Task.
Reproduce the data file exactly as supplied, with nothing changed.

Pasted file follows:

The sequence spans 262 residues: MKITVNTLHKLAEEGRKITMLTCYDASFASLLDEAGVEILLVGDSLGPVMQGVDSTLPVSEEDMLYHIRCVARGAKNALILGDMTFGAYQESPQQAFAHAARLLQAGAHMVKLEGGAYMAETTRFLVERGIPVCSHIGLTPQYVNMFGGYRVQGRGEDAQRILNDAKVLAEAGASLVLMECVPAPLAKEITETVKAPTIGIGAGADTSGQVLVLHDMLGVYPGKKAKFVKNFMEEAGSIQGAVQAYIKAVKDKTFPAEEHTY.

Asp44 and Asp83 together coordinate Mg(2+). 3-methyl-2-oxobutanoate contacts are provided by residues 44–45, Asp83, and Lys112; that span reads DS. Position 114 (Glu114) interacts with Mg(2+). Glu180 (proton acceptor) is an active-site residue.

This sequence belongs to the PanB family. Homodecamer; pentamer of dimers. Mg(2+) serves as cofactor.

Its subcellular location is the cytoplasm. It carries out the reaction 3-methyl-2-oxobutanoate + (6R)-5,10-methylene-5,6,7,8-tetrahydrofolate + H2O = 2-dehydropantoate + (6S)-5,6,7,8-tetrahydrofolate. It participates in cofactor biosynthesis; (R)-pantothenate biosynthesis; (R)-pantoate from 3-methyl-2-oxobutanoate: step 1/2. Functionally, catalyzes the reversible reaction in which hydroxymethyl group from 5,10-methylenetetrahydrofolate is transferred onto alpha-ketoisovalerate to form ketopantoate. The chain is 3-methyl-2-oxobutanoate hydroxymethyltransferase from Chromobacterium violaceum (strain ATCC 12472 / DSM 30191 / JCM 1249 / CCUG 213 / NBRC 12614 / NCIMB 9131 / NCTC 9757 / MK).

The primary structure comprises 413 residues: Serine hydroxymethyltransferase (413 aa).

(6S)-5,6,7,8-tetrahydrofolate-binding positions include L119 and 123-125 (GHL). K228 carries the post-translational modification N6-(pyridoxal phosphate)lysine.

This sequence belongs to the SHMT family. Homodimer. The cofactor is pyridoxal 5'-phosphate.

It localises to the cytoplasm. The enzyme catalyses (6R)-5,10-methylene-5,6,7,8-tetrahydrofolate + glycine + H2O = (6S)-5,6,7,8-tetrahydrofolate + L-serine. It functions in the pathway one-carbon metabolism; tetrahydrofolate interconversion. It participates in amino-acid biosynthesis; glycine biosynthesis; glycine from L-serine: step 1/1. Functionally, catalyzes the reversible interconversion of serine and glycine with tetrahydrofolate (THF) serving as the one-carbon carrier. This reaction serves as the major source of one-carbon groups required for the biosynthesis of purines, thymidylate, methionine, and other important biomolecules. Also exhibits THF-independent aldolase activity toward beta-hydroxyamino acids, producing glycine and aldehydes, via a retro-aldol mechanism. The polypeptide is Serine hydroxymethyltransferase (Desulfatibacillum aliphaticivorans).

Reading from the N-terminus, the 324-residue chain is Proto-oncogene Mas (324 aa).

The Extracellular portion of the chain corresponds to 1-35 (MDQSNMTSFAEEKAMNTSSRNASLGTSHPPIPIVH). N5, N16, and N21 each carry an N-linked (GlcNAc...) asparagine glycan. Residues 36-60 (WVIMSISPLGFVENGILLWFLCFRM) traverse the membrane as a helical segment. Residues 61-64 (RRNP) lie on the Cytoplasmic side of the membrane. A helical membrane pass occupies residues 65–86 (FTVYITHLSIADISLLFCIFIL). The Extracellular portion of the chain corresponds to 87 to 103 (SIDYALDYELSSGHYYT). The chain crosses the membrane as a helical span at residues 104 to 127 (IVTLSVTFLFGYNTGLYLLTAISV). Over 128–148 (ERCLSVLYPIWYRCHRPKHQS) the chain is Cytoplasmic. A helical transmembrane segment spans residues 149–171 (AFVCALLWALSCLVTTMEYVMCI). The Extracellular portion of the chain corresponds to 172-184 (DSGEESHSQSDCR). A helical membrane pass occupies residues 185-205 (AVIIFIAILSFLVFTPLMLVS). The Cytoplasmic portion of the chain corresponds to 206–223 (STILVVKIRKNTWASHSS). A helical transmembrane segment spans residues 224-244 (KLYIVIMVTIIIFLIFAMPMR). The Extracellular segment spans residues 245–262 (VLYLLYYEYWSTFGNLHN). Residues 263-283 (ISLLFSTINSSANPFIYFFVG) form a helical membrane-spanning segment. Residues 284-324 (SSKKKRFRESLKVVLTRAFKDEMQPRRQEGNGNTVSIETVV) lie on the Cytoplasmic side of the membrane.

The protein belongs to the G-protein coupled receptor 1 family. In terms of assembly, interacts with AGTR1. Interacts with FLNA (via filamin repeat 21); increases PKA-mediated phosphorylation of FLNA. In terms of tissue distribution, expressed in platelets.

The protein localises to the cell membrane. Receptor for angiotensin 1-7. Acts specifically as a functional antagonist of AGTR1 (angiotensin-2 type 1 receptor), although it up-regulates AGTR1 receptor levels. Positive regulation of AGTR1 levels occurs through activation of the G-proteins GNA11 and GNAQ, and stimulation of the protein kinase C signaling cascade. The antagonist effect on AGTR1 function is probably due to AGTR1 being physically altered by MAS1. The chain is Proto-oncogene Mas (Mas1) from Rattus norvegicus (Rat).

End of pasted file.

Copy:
The sequence spans 262 residues: MKITVNTLHKLAEEGRKITMLTCYDASFASLLDEAGVEILLVGDSLGPVMQGVDSTLPVSEEDMLYHIRCVARGAKNALILGDMTFGAYQESPQQAFAHAARLLQAGAHMVKLEGGAYMAETTRFLVERGIPVCSHIGLTPQYVNMFGGYRVQGRGEDAQRILNDAKVLAEAGASLVLMECVPAPLAKEITETVKAPTIGIGAGADTSGQVLVLHDMLGVYPGKKAKFVKNFMEEAGSIQGAVQAYIKAVKDKTFPAEEHTY.

Asp44 and Asp83 together coordinate Mg(2+). 3-methyl-2-oxobutanoate contacts are provided by residues 44–45, Asp83, and Lys112; that span reads DS. Position 114 (Glu114) interacts with Mg(2+). Glu180 (proton acceptor) is an active-site residue.

This sequence belongs to the PanB family. Homodecamer; pentamer of dimers. Mg(2+) serves as cofactor.

Its subcellular location is the cytoplasm. It carries out the reaction 3-methyl-2-oxobutanoate + (6R)-5,10-methylene-5,6,7,8-tetrahydrofolate + H2O = 2-dehydropantoate + (6S)-5,6,7,8-tetrahydrofolate. It participates in cofactor biosynthesis; (R)-pantothenate biosynthesis; (R)-pantoate from 3-methyl-2-oxobutanoate: step 1/2. Functionally, catalyzes the reversible reaction in which hydroxymethyl group from 5,10-methylenetetrahydrofolate is transferred onto alpha-ketoisovalerate to form ketopantoate. The chain is 3-methyl-2-oxobutanoate hydroxymethyltransferase from Chromobacterium violaceum (strain ATCC 12472 / DSM 30191 / JCM 1249 / CCUG 213 / NBRC 12614 / NCIMB 9131 / NCTC 9757 / MK).

The primary structure comprises 413 residues: Serine hydroxymethyltransferase (413 aa).

(6S)-5,6,7,8-tetrahydrofolate-binding positions include L119 and 123-125 (GHL). K228 carries the post-translational modification N6-(pyridoxal phosphate)lysine.

This sequence belongs to the SHMT family. Homodimer. The cofactor is pyridoxal 5'-phosphate.

It localises to the cytoplasm. The enzyme catalyses (6R)-5,10-methylene-5,6,7,8-tetrahydrofolate + glycine + H2O = (6S)-5,6,7,8-tetrahydrofolate + L-serine. It functions in the pathway one-carbon metabolism; tetrahydrofolate interconversion. It participates in amino-acid biosynthesis; glycine biosynthesis; glycine from L-serine: step 1/1. Functionally, catalyzes the reversible interconversion of serine and glycine with tetrahydrofolate (THF) serving as the one-carbon carrier. This reaction serves as the major source of one-carbon groups required for the biosynthesis of purines, thymidylate, methionine, and other important biomolecules. Also exhibits THF-independent aldolase activity toward beta-hydroxyamino acids, producing glycine and aldehydes, via a retro-aldol mechanism. The polypeptide is Serine hydroxymethyltransferase (Desulfatibacillum aliphaticivorans).

Reading from the N-terminus, the 324-residue chain is Proto-oncogene Mas (324 aa).

The Extracellular portion of the chain corresponds to 1-35 (MDQSNMTSFAEEKAMNTSSRNASLGTSHPPIPIVH). N5, N16, and N21 each carry an N-linked (GlcNAc...) asparagine glycan. Residues 36-60 (WVIMSISPLGFVENGILLWFLCFRM) traverse the membrane as a helical segment. Residues 61-64 (RRNP) lie on the Cytoplasmic side of the membrane. A helical membrane pass occupies residues 65–86 (FTVYITHLSIADISLLFCIFIL). The Extracellular portion of the chain corresponds to 87 to 103 (SIDYALDYELSSGHYYT). The chain crosses the membrane as a helical span at residues 104 to 127 (IVTLSVTFLFGYNTGLYLLTAISV). Over 128–148 (ERCLSVLYPIWYRCHRPKHQS) the chain is Cytoplasmic. A helical transmembrane segment spans residues 149–171 (AFVCALLWALSCLVTTMEYVMCI). The Extracellular portion of the chain corresponds to 172-184 (DSGEESHSQSDCR). A helical membrane pass occupies residues 185-205 (AVIIFIAILSFLVFTPLMLVS). The Cytoplasmic portion of the chain corresponds to 206–223 (STILVVKIRKNTWASHSS). A helical transmembrane segment spans residues 224-244 (KLYIVIMVTIIIFLIFAMPMR). The Extracellular segment spans residues 245–262 (VLYLLYYEYWSTFGNLHN). Residues 263-283 (ISLLFSTINSSANPFIYFFVG) form a helical membrane-spanning segment. Residues 284-324 (SSKKKRFRESLKVVLTRAFKDEMQPRRQEGNGNTVSIETVV) lie on the Cytoplasmic side of the membrane.

The protein belongs to the G-protein coupled receptor 1 family. In terms of assembly, interacts with AGTR1. Interacts with FLNA (via filamin repeat 21); increases PKA-mediated phosphorylation of FLNA. In terms of tissue distribution, expressed in platelets.

The protein localises to the cell membrane. Receptor for angiotensin 1-7. Acts specifically as a functional antagonist of AGTR1 (angiotensin-2 type 1 receptor), although it up-regulates AGTR1 receptor levels. Positive regulation of AGTR1 levels occurs through activation of the G-proteins GNA11 and GNAQ, and stimulation of the protein kinase C signaling cascade. The antagonist effect on AGTR1 function is probably due to AGTR1 being physically altered by MAS1. The chain is Proto-oncogene Mas (Mas1) from Rattus norvegicus (Rat).